bangladesh factory collapse
We need clear protections with the force of law, protections against reprisals for those who raise concerns, and support for community-based organizations that stand with and are led by women workers.
Fair Trade Month is a time to spread the word about who and where our products come from. This means putting the spotlight on challenges like child labor in cocoa and slavery in seafood, and also celebrating the farms, factories, brands and retailers that are doing things differently.
H&M has fallen behind schedule on securing life-saving safety upgrades in their Bangladeshi supplier factories. Such delays are risky for a company that saw 21 workers killed in a fire at their supplier, Garib & Garib, in 2010. H&M is the largest buyer in Bangladesh, and with great power comes great responsibility.
One moment Reshma Begum was sewing. The next she was falling from her station on the second floor into the basement of the Rana Plaza garment factory in Savar, Bangladesh.
Prevention is key but it is just as important to be prepared in case of future accidents. This can be done through an employment injury insurance (EII) scheme that spreads the risks across all employers at the national level.
VF Corporation also owns North Face, Vans and Timberland. "The sheer size of VF's presence and influence in Bangladesh behooves
Last week, at the invitation of my friend Muhammad Yunus, I traveled to Bangladesh, a truly humbling and inspiring experience. I met so many incredible people struggling to improve their country and their lives.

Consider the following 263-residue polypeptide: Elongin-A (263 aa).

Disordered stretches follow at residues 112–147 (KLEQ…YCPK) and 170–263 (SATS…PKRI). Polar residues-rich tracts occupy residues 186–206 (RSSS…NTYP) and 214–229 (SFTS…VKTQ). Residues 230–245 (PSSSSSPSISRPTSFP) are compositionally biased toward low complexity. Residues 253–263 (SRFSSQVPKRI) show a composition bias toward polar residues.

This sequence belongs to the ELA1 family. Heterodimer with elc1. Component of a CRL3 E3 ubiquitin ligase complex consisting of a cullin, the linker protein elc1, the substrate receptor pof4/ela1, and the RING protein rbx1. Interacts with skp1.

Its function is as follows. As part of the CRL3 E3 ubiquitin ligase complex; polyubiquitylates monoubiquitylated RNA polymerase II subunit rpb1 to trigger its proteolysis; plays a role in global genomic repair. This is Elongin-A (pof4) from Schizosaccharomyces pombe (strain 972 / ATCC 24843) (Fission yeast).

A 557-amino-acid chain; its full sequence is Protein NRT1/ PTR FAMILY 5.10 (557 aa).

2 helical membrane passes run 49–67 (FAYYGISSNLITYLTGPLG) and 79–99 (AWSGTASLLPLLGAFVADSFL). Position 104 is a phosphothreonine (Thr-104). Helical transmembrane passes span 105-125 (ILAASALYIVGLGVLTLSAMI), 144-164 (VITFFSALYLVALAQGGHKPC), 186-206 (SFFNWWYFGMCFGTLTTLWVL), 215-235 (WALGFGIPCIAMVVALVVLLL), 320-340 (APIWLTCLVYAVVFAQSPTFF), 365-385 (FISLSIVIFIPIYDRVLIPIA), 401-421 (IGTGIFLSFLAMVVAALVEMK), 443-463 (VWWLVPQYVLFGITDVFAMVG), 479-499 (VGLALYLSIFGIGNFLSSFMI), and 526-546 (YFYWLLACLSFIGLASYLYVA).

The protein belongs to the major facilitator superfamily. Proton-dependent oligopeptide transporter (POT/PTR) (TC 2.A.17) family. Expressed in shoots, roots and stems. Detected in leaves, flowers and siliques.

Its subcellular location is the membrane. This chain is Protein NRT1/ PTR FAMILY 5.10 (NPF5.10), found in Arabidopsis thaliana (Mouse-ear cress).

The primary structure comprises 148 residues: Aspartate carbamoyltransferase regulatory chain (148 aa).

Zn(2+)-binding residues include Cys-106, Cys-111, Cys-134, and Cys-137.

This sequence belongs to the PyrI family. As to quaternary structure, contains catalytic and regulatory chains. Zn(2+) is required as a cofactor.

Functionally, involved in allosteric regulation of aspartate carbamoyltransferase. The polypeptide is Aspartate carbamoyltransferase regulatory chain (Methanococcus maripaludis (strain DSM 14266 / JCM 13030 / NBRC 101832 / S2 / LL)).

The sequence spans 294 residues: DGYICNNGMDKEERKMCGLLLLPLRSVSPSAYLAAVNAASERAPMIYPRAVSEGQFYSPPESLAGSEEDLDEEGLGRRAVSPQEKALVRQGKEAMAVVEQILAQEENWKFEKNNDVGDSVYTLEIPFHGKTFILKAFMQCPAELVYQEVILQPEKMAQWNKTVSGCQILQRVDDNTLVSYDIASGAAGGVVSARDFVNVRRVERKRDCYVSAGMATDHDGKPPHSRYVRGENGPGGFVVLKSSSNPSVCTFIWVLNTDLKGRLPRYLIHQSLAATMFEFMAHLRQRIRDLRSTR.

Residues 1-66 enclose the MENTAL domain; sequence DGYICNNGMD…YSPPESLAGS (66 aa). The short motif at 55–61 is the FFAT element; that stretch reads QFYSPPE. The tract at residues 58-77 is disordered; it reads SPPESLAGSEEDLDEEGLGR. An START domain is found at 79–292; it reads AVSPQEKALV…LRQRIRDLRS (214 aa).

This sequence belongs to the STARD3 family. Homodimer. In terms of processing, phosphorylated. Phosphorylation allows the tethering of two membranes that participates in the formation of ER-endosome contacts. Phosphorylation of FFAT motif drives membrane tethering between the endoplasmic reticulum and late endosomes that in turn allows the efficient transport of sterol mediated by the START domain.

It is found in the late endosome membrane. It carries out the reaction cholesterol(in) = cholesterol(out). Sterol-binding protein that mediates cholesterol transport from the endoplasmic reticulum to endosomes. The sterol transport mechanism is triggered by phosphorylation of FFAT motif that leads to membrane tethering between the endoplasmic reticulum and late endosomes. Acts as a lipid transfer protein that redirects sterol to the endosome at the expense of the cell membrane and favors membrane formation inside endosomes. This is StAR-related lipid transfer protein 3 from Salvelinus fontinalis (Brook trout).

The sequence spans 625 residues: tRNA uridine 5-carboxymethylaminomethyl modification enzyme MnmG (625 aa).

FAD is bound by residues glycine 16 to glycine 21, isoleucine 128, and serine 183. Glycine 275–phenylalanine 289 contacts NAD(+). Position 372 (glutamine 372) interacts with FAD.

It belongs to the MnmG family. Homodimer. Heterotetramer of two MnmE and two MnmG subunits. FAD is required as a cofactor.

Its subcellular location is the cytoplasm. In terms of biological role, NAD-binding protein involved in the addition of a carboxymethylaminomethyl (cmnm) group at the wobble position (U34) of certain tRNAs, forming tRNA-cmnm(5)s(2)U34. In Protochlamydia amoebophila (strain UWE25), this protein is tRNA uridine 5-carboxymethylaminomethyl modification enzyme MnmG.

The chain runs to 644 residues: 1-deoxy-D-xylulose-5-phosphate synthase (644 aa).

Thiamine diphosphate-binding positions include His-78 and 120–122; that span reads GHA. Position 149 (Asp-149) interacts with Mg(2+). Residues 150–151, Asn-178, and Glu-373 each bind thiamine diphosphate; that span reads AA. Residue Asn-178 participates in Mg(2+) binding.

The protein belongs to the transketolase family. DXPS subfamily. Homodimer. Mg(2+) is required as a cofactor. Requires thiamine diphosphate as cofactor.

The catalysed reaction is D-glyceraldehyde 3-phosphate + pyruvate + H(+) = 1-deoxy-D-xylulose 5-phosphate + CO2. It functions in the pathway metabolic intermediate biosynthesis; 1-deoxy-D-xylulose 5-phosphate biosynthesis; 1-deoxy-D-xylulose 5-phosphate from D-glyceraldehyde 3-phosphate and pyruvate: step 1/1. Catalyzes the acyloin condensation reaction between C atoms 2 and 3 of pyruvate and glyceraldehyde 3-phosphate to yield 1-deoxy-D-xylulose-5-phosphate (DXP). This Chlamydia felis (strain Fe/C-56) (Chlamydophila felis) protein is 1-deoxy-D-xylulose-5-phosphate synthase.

We recognize that these incidents violate basic human rights, they are avoidable and they must stop.
Meanwhile, the government of Bangladesh remains largely powerless to do anything about worker safety, hamstrung by corruption
The factory collapse was a horrific reminder of how important it is to support companies that make treating workers fairly a priority. That means taking more responsibility as consumers.
In response to the Bangladeshi factory collapse, many people called for increased safety standards in Bangladeshi garment factories. Although well-intended, these calls for increased regulation, if enacted and enforced, would have reduced the welfare of many of the nearly 4 million workers.
For those committed to empowering girls and women, and to achieving gender equality, we must re-double our efforts to right the balance of perceptions: ensuring that images of girls and women reflect their strengths and contributions.
"We have some ideas in the company. But it is too early to talk about them," he said. Persson told Die Welt that the Swedish
Rock-bottom wages and trade deals have made Bangladesh's garments sector a $22 billion industry that accounts for four-fifths
Sikder said she feels personally that any brand that purchased clothes from Rana Plaza had a hand in what happened, however